Are These Camera Stocks Headed for a Kodak Moment?
Ryan is a member of The Motley Fool Blog Network -- entries represent the personal opinion of the blogger and are not formally edited.
Many investors know the story of Eastman Kodak. The company was once a darling of the stock market. In the '70s it gained a near 90% market share in the American market for photographic film. Kodak could do no wrong. Then the transition to digital cameras happened, and the company couldn't keep up. Its stock is down 99.86% from July 1999 prices.
Now makers of digital cameras are facing a shift in the way people take pictures. The awesome technology in smartphones today allows people to take high quality pictures without paying thousands of dollars for a high quality digital camera. In the first five months of 2013, global shipments of compact digital cameras dropped by a staggering 43%. What are the implications for the biggest companies in that field?
The top 3 camera companies
The largest company in the camera business is Canon, (NYSE: CAJ). According to IDC, the company has a 23% share of the global camera market. In second place, with a 21% market share, is Nikon (NASDAQOTH: NINOY.PK). Sony (NYSE: SNE) has a 15% market share and rounds out the top three.
Research from IDC also states that the global digital camera market peaked in 2010 and goes on to suggest that in 2013 sales may drop by as much as 30% from that record level. If that's true, companies that are heavily dependent on digital cameras for profits would not seem to have bright prospects.
How reliant is Canon?
49.1% of Canon's sales come from its office business unit. That segment sells copiers and laser printers, not digital cameras. Its imaging systems segment, which includes sales of digital cameras, accounts for 39.4% of the company's sales of digital cameras. The company isn't incredibly dependent on digital cameras, but poor sales would have a significant negative impact on its financial results.
The company's sales to business customers peaked in 2006. Since then, they have declined by 34.7%. Imaging systems are sales of products, mainly cameras, to individual consumers. The company's sales to individual customers grew impressively between 2001 and 2007, the year sales peaked. But sales to individuals have declined 11.5% since that peak year.
A closer look at Nikon
For Nikon, digital cameras are part of its imaging products segment, a segment that generates 91.8% of revenues. The contraction of the digital camera market is not seriously hurting this segment's performance. Strong sales of the company's digital cameras with interchangeable lenses are propelling Nikon. In the year ended March 31, total sales increased by 28% to $7.9 billion. Operating income was up 12.5% to $639 million.
Net working capital is one of the best metrics to identify bargain stocks. To calculate it, subtract the company's total liabilities from its current assets. A company that has more net working capital than its market cap is usually a great buy. Nikon's net working capital is $2.07 billion, 24.4% of its market cap.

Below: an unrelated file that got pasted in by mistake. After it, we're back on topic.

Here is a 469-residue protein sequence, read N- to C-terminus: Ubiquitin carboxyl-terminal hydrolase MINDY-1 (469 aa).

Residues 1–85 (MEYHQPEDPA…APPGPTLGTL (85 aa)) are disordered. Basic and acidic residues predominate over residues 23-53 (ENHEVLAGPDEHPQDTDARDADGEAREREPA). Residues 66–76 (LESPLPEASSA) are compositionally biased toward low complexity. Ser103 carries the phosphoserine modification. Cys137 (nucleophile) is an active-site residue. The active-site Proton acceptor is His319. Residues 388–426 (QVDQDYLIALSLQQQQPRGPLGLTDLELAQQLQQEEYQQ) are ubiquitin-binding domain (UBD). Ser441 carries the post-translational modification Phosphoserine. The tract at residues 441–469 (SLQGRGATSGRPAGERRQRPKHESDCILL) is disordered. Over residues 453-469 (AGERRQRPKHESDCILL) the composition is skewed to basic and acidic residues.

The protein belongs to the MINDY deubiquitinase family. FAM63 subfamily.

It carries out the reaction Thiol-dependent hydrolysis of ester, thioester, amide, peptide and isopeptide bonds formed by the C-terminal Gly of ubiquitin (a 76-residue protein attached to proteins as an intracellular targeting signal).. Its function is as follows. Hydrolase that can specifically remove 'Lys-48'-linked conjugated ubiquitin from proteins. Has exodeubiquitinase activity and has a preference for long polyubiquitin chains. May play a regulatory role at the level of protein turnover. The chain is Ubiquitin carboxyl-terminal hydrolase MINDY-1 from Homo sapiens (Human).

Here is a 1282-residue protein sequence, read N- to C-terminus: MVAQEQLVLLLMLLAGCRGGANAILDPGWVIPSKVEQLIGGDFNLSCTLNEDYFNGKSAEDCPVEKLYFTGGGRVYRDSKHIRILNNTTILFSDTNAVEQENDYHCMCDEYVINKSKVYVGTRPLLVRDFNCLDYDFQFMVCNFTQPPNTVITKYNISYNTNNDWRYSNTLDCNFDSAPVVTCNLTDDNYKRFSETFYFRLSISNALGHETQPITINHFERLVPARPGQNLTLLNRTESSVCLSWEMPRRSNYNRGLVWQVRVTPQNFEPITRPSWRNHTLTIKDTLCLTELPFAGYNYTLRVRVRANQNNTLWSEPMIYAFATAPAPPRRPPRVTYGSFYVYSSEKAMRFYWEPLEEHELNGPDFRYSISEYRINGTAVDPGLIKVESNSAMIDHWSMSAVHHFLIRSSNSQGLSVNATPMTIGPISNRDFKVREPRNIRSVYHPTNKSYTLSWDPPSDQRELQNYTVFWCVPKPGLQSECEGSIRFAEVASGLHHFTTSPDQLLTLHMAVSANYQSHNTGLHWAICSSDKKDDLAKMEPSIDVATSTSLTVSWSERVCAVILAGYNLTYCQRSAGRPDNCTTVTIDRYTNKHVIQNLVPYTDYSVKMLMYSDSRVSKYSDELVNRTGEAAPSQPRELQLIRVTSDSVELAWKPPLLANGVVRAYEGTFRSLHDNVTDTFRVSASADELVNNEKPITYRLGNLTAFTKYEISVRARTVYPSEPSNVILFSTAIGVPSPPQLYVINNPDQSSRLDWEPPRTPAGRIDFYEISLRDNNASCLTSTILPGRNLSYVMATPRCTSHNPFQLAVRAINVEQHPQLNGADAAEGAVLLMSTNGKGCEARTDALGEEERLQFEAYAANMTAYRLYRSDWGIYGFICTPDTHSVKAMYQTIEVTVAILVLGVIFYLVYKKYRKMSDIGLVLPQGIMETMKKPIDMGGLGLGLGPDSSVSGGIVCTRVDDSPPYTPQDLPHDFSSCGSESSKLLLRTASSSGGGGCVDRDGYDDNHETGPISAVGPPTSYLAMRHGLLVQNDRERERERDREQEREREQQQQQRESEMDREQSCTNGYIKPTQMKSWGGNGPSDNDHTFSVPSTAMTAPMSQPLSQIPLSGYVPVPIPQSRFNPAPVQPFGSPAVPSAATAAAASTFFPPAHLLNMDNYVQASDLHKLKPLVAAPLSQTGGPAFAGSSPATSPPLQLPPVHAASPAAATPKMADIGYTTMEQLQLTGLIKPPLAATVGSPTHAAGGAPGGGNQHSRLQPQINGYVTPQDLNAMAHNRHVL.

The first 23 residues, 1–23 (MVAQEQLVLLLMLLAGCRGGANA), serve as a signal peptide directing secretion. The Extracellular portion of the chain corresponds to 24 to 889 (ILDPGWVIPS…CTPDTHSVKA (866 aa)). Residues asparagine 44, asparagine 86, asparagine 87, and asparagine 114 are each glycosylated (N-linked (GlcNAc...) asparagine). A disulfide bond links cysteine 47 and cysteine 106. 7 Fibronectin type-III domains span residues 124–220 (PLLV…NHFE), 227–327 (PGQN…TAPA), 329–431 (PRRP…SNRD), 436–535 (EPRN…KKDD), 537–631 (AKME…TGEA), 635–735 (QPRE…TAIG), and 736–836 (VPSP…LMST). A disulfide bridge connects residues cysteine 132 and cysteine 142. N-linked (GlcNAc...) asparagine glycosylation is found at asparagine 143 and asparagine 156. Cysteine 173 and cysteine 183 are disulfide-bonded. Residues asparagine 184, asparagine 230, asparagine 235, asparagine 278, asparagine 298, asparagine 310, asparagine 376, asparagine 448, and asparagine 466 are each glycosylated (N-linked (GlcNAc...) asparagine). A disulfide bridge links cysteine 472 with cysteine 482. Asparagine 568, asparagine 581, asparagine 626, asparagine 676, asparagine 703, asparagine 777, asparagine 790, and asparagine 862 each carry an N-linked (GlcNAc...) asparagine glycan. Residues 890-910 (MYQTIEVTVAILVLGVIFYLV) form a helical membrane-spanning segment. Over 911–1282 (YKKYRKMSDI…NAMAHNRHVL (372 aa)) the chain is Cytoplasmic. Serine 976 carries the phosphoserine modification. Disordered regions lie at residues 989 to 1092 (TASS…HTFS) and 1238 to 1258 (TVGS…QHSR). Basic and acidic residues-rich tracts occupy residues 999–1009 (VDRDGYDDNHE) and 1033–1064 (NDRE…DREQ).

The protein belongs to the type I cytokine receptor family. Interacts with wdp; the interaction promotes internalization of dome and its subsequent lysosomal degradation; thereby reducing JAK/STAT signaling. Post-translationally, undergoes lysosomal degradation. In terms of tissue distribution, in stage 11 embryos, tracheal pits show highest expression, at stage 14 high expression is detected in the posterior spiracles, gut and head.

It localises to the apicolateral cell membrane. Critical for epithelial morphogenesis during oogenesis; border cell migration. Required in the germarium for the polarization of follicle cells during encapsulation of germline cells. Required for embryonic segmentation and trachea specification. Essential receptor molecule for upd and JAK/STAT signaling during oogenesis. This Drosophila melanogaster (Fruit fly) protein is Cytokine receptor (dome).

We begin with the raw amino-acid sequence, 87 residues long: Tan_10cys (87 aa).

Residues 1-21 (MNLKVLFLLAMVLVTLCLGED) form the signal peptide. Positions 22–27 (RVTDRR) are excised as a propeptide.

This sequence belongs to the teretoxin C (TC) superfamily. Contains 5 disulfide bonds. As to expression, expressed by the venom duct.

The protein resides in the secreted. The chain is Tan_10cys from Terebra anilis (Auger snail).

What about Sony?
Revenue for cameras and related accessories for the company was 28.4% lower in 2013 than in 2011. Even such a large decline in sales won't single-handedly ruin the company. Sales of camera products only constitute 6.6% of its total revenue.
In addition to cameras, Sony produces a wide variety of electronics that includes laptops, televisions, and the soon to be released PlayStation 4. The company also owns a few film studios, operates a bank and securities brokerage firm online, and provides life insurance.
Valued at $20.9 billion, Sony is simultaneously sending out signals to buy and sell its stock. Let's start with the bad. Sony's lowest sales, in terms of yen, in the past decade came in 2012. The company posted net losses during the entire 2009-2012 period. On top of that Sony has a working capital deficit of $6.74 billion.
The company's net losses in 2009-2012 are disconcerting for investors. But negative net income is not always a sign that a company is bleeding money. During 2009-2012 Sony generated $6.5 billion a year on average in operating cash flow while it was posting net losses.
Sony generates nearly one-third of its revenue in Japan, meaning the company's fortunes are very much linked to the success or failure of the economic policies of prime minister Shinzo Abe. In the past few years, the company's sales in America and, not surprisingly, China have declined precipitously.
Analysts, whose job it is to cover the stock, are bulls. Two price targets have been promulgated by such analysts, one of $25.89 and the other $27.80. Even the low number of $25.89 represents substantial upside from today's prices.
Foolish final thoughts
Canon is a company I would personally avoid. A transition away from traditional digital cameras isn't necessarily what's killing the company. Sales of its printers and other office equipment, which appear to have peaked in the mid 2000's, have been falling for the last few years.
Sony posted net losses during 2009-2012 and has a sizable working capital deficit. Throughout the turmoil of the past few years, the company has continued to generate copious amounts of cash.
But for a pure play in digital cameras, I like Nikon. Sales have grown despite the decline in traditional digital cameras thanks to a focus on cameras with interchangeable lenses. On a working capital basis, Nikon is cheaper than most companies. If sales and profits continue growing, which management predicts they will, Nikon has a good chance of being a profitable investment.
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